"Sympathy for the Devil"

Author: Samuel Metz 

Date: 12/20/04 

 


We ought to give Donald Rumsfeld a little sympathy for his handling of a surprise question from a common soldier. 

But not much. 

He deserves some sympathy because he fielded an extremely difficult question from an unexpected direction at an unexpected time. And the press seized on his improvised answers as if they were White Paper policy statements. Give this 70 year old man a break: from out of the blue comes the most important question about a war for which he takes full responsibility, and he manages to keep his head to produce, with only a few seconds of thought, reasonable answers that did not look too foolish. 

Furthermore, this powerful question, "Why are we soldiers fighting without the armor we need?" turns out to have been planted by a member of the press who probably knew if he had asked the question himself, the Secretary of Defense would have destroyed him. 

But our sympathy ends there. 

Because this was indeed the most important question about this war, Mr. Rumsfeld needed a well prepared, well crafted answer tucked in his hip pocket. Then, having not left home without it, his response to this inevitable query would have begun, "I am glad you asked me that question…"

His actual answer, "You fight with the army you’ve got, not the army you want," would have been perfect after the Japanese bombed Pearl Harbor. But this administration was set on invading Iraq from the moment it hung its collective hat in the White House. After 9/11, the President set his military preparing for nearly 12 months before crossing the Kuwaiti border. And no one compelled the Secretary to invade when he did – he would have jeopardized no strategic advantage by delaying until he was confident all preparations were complete.

Thus the unhappy result of a brief exchange between a soldier and a Secretary is that somewhere, somehow, Mr. Rumsfeld needs to own up to a mistake. He can choose one of three. 

First mistake: The administration was blindsided when a rapid military victory over uniformed troops morphed into an insurrection quagmire against urban guerillas. Although our new improved Rumsfeld-designed army is better prepared than ever to fight Russian tanks on the plains of central Europe, or Iraqi tanks in the barren deserts of the Arabian peninsula, it is woefully unprepared to stage a prolonged police action against improvised explosive devices.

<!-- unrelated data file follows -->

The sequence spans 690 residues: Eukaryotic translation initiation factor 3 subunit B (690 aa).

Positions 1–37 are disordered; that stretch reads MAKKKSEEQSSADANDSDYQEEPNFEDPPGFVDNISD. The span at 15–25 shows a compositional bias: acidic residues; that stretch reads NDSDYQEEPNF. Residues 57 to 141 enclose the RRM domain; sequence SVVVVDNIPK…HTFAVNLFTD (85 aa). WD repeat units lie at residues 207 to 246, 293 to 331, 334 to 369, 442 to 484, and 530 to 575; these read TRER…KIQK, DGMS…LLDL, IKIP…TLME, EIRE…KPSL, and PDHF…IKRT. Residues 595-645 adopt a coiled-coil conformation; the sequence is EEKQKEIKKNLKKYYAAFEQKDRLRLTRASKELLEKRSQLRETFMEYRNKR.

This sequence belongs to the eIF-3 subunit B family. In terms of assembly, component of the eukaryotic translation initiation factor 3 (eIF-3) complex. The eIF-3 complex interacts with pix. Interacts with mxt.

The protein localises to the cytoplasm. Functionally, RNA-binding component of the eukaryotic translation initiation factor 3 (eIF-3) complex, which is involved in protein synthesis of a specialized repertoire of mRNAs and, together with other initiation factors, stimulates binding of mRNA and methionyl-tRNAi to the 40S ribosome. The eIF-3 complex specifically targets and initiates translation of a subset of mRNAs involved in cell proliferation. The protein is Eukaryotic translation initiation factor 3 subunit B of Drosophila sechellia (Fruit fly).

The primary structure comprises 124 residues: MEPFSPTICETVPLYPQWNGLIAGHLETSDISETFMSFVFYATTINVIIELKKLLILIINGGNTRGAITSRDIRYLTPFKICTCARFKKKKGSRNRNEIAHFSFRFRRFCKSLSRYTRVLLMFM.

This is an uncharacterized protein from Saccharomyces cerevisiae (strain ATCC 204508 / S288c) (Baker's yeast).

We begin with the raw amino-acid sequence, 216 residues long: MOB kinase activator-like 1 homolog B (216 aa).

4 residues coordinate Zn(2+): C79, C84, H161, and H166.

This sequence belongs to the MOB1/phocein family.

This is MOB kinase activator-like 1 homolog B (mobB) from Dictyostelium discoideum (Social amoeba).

Or Mr. Rumsfeld might prefer a second mistake: The administration was not surprised when Battle turned into Insurrection. The Secretary of Defense knew from the inception that our troops would be fighting house to house against paramilitary fanatics. Nonetheless he invaded in spite of this shortfall knowing our inadequately armored military would be bled white by international terrorists flocking to Iraq for the unique opportunity to launch rocket propelled grenades at American tanks. 

Ah, but perhaps Mr. Rumsfeld will choose Mistake Number Three: No mistakes were made. The war is going perfectly. The daily deaths of American soldiers are all part of his grand plan, ultimately vindicated by the creation of democratic, all–inclusive government in Iraq that will never dare to organize a terrorist attack against the United States or create weapons of mass destruction to use against us. Not, mind you, that Iraq did either before the invasion, but you can never be too careful, can you?

So in this remarkable and unprecedented exchange, Mr. Rumsfeld is finally held accountable for a war of his own creation, fought with an army of his own design, at a time of his own choosing. Now he must face the consequences. If he accepts credit for the initial military victory, he must accept responsibility for the morass that followed. His unsavory alternative is to contend his war is going perfectly, and that these annoying complaints from a few malcontented soldiers are the result of dangerous exposure to delusional liberal propaganda, allowing their minds to be twisted by traitorous journalists daring to question their government during wartime. 

Why is it important to acknowledge a mistake of this magnitude? Mr. Rumsfeld is not the first presidential advisor making a sincere judgment call on the best information available (to give the Secretary credit he may not deserve) which turned awry. But if the mistake is not appreciated, we can be sure that the same mistake will be repeated again. And again. Mr. Rumsfeld would have benefited greatly from the reflections of a former holder of his position, Robert McNamara, who learned bitter lessons from his mistakes. Or from a former Chairman of the Joint Chiefs of Staff whose carefully articulated Powell doctrine would possibly have avoided the entire disgraceful enterprise. 

So Mr. Rumsfeld, no more sympathy for you until you demonstrate the respect due to soldiers who fight in your name, to a President who depends upon you to chose wars carefully, and to your fellow citizens whose sons, fathers, brothers and sisters will be put in harm’s way when you choose your next war.

Which mistake will you own up to?


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